Stop Me Before I Spend Again

Congress and the Biden administration are on a spending spree. President Biden’s unprecedented attempt to forgive student loans through “executive action” could cost as much as $1 trillion. Three new laws – the Infrastructure Investment and Jobs Act of 2021 and the Consolidated Appropriations Act and Inflation Reduction Act of 2022 – impose massive spending on infrastructure. The legislation earmarks billions of dollars for purely local projects, including half of the $6.3 billion cost of adding 1½ miles to the Second Avenue subway in New York City.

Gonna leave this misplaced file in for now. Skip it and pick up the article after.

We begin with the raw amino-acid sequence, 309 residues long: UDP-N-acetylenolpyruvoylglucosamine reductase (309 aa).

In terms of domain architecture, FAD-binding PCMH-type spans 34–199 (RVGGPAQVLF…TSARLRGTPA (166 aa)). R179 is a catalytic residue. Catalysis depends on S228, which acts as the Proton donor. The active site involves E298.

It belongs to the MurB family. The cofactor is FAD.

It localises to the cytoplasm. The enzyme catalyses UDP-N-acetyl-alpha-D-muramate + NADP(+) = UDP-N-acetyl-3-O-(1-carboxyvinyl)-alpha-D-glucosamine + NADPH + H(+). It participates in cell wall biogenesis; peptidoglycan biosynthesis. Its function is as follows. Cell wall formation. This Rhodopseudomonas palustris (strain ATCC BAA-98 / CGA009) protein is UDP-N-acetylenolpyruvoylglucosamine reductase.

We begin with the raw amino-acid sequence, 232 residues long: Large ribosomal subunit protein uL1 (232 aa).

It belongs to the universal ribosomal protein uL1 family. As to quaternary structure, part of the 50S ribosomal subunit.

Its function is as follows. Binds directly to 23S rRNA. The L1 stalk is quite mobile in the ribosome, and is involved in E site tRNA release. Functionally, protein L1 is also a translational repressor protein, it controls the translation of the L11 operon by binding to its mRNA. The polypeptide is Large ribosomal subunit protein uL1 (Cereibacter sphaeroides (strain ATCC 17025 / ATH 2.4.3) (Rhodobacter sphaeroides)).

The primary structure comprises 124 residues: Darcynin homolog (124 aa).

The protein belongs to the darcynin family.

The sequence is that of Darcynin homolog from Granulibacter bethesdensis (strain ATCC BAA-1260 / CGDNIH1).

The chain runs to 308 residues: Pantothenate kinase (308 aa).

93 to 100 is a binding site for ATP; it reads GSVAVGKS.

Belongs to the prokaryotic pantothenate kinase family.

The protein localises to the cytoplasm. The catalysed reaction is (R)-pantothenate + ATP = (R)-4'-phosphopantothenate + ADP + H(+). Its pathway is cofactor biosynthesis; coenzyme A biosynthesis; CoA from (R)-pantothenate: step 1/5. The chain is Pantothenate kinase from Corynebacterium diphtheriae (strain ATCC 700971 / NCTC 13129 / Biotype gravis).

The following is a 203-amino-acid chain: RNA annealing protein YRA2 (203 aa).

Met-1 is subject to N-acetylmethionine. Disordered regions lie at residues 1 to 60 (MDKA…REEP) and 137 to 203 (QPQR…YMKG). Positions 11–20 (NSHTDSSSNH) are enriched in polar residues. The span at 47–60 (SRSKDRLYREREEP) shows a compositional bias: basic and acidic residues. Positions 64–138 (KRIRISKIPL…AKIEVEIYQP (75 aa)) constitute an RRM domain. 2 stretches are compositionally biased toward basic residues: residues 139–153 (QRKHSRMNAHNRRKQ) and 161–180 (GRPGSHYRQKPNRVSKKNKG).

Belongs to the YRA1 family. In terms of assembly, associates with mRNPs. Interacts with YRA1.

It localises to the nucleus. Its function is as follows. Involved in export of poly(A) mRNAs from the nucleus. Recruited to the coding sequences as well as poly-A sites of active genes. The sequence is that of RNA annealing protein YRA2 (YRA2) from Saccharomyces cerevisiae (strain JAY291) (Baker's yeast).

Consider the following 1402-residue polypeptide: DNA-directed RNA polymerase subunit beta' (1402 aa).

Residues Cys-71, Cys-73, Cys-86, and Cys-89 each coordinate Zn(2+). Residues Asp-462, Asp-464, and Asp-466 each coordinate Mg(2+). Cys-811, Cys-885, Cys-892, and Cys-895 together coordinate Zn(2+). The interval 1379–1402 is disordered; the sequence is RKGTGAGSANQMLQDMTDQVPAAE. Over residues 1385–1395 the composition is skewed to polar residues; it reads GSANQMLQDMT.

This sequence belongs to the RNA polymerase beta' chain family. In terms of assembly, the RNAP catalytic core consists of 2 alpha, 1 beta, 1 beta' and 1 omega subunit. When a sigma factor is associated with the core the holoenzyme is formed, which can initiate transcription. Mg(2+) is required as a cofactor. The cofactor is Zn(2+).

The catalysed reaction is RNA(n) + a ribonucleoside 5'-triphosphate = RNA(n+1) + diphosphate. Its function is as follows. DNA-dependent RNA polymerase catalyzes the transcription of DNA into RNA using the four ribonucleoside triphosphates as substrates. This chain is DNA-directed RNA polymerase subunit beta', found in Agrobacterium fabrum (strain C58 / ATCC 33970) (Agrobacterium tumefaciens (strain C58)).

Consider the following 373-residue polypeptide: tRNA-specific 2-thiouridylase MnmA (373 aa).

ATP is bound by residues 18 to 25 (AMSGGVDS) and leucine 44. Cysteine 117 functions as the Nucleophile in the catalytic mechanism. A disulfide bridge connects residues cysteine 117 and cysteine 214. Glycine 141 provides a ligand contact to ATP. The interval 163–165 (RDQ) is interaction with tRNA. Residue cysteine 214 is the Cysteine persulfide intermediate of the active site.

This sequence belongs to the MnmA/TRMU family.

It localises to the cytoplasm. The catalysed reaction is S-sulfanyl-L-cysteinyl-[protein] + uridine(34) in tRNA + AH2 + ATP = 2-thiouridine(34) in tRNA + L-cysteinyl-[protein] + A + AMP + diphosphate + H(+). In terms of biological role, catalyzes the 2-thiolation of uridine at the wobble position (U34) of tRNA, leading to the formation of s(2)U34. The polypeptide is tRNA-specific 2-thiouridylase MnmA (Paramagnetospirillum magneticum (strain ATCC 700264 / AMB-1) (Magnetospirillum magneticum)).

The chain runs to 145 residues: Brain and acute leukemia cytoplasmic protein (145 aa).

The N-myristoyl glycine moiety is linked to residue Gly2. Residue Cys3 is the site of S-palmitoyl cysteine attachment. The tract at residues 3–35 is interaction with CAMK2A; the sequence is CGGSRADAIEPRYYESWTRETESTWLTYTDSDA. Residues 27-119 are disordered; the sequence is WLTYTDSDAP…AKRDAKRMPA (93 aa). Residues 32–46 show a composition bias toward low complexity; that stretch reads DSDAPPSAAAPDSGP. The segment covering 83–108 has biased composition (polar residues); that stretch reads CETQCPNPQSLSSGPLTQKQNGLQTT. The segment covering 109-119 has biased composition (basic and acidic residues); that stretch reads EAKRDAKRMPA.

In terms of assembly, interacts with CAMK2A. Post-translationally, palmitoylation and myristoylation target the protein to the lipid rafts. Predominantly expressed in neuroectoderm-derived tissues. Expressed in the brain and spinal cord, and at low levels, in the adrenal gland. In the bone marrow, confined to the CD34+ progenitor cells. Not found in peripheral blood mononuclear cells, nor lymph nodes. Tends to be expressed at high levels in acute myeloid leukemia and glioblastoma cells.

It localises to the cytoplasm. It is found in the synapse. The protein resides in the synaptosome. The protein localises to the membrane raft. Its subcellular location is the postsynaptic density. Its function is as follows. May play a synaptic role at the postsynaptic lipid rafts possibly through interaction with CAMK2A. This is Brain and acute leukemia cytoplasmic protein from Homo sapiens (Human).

Such spending would have once been considered unconstitutional. The Constitution authorizes federal spending on “common defense” and “common welfare”—first in the preamble and later in the clause establishing Congress’ fiscal authority. Before the New Deal, “general welfare” was limited to internal improvements, often associated with defense or territorial expansion. A later example is the interstate highway system built during the Cold War and known as Dwight D Eisenhower National System of Interstate and Defense Highways. Miles of stretches can serve as emergency landing sites for military aircraft, and many military bases are nearby. Stop Me Before I Spend Again

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